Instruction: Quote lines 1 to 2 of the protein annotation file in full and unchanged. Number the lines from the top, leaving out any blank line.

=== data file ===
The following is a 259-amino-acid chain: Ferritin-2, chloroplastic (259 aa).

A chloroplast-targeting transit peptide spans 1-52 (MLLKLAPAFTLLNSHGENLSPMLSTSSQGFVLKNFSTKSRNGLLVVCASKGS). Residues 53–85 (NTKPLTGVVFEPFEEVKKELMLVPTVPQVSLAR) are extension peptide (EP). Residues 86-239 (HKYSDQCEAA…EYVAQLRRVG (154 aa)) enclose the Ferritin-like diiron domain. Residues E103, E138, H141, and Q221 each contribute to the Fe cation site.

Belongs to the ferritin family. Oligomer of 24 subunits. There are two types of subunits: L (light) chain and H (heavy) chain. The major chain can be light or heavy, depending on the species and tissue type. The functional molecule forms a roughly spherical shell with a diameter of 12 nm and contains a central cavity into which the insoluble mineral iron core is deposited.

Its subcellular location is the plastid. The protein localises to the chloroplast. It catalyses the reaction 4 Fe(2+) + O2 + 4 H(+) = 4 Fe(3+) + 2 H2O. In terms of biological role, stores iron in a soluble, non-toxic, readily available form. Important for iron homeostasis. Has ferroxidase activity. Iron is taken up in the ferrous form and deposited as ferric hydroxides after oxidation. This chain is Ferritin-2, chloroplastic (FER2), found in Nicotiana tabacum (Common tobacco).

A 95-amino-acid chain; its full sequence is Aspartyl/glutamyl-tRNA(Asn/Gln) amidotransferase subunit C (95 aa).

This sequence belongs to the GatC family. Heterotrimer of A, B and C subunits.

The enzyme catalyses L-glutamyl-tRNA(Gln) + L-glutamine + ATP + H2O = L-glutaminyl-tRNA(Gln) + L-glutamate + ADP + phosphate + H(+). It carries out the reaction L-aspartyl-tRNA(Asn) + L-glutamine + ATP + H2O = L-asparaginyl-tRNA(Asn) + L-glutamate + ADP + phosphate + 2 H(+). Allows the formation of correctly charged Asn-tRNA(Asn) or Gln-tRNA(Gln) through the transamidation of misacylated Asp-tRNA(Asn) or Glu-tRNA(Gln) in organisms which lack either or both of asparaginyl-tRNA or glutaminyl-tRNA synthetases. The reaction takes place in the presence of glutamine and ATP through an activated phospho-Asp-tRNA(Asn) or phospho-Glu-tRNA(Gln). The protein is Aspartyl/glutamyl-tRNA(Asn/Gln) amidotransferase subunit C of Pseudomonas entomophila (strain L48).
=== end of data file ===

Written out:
The following is a 259-amino-acid chain: Ferritin-2, chloroplastic (259 aa).

A chloroplast-targeting transit peptide spans 1-52 (MLLKLAPAFTLLNSHGENLSPMLSTSSQGFVLKNFSTKSRNGLLVVCASKGS). Residues 53–85 (NTKPLTGVVFEPFEEVKKELMLVPTVPQVSLAR) are extension peptide (EP). Residues 86-239 (HKYSDQCEAA…EYVAQLRRVG (154 aa)) enclose the Ferritin-like diiron domain. Residues E103, E138, H141, and Q221 each contribute to the Fe cation site.